Men's Grooming Tools, Products Helping Push Dollar Growth in Personal Care

Recent figures on men’s grooming tools and products released by The NPD Group reveal men continue to discover the benefits of keeping up appearances. Men’s grooming tools are among the largest dollar growth drivers in the overall personal care industry and product categories like men’s facial skin care continue to grow at a fast pace.

Credit the influence of popular culture—and specifically, the increased appearance of facial hair on the red carpet—for the rise in men’s grooming tool sales. Recent results in this category also show men want to control hair growth on the body as well as the face.

According to The NPD Group’s consumer tracking service for the 12 months ending June 2012, sales of men’s electric shavers and men’s trimmers gained 9% and 12%, respectively, in dollar sales. Facial trimmers grew 13% in dollar sales. Pen trimmers and nose/ear trimmers together accounted for 13% of men’s trimmer dollars and increased 22% and 19% in units, respectively. Body groomers gained nearly 16%, with the market research company noting that body groomers skew toward the under-35 age group and are even more popular among men under age 25.

“Even though the overall personal care industry is currently flat, the men’s grooming categories are showing healthy growth,” said Debra Mednick, executive director of The NPD Group’s home business. “Men are purchasing the tools to help them get their look and looking good sells.”

Men work to care for their well-groomed style whether they choose the five o’clock shadow or a more clean-shaven look. Unlike women, men’s options are limited when it comes to covering up skin irritations such as razor burn, nicks and acne. Survey results confirm men are more educated now than ever before about skincare problems and solutions.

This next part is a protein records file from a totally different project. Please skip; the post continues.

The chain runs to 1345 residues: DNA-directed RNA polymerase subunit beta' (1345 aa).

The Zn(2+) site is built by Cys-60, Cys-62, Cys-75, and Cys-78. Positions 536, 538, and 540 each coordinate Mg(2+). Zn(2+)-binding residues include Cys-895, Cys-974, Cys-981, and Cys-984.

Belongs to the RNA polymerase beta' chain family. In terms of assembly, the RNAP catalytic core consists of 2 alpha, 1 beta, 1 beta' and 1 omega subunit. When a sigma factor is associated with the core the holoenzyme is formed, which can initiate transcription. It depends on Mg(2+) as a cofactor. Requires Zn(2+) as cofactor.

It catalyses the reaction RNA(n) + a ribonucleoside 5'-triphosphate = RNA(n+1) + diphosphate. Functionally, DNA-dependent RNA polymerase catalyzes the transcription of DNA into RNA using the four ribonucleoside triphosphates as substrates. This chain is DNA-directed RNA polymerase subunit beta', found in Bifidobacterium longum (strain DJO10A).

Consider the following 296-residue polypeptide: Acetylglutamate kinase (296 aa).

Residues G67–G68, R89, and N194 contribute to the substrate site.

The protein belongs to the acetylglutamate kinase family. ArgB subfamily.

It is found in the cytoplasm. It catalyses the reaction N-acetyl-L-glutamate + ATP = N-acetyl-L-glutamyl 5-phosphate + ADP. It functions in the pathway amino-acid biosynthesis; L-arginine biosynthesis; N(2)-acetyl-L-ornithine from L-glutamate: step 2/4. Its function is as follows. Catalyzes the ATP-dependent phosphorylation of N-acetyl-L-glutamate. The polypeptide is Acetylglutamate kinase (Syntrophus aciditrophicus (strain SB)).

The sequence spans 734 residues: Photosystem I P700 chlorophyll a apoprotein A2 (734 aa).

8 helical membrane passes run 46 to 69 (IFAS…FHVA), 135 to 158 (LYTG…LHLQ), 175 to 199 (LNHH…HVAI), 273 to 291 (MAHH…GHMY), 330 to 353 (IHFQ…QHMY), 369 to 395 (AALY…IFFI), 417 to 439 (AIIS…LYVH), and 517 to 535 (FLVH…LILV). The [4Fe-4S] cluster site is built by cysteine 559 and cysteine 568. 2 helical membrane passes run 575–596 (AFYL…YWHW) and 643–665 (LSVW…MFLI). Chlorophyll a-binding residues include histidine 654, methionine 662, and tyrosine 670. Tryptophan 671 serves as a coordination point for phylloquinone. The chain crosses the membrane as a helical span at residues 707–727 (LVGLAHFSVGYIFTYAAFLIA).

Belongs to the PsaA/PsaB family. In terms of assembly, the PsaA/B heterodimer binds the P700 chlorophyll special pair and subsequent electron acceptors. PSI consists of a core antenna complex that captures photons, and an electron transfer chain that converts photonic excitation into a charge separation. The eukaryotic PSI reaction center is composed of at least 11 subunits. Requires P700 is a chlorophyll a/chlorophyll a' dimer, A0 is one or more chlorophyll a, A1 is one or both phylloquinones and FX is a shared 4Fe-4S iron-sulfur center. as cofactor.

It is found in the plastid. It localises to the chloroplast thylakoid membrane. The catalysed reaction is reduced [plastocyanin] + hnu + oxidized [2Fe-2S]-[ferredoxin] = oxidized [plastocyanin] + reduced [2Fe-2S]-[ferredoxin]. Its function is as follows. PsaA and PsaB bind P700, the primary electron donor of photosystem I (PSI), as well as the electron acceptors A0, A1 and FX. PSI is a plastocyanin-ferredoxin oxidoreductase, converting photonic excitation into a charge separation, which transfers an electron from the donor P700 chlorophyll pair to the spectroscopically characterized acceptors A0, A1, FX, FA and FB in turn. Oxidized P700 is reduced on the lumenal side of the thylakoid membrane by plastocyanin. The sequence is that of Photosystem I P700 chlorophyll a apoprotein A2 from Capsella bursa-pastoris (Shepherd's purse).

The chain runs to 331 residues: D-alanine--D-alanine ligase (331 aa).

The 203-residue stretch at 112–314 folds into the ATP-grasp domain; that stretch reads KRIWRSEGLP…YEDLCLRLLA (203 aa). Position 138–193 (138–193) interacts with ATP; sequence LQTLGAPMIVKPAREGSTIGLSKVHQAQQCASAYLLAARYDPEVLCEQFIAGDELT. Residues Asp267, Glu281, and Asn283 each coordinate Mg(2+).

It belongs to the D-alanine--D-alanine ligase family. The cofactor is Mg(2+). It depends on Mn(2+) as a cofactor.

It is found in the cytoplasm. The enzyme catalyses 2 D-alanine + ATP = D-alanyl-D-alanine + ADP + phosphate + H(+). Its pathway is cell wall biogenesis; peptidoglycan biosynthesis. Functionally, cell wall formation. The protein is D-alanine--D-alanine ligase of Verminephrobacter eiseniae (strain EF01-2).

Information from The NPD Group’s Men’s Grooming Consumer Report noted that over nine in 10 men use some sort of grooming products today. Also, the men’s grooming industry generated $964 million in U.S. department store sales in 2011, an increase of 11%, compared to 2010, and facial cleansers (excluding bar soap), facial lotions/moisturizers, and lip products are the most commonly used products among male facial skin care users. Men’s facial skin care grew 11% in dollars in 2011, and facial skin care product users are more likely to be ethnic men and men aged 18–34.

“Men have become increasingly conscious of the perks associated with looking good,” said Karen Grant, vice president and senior global industry analyst, The NPD Group. “They have a heightened awareness that looking good may provide them an advantage in the workplace as well as in their personal lives.” “Men have different skin than women and the men’s grooming brands need to continue educating them as well as make them feel comfortable in the shopping environment to gain sales in this category.”

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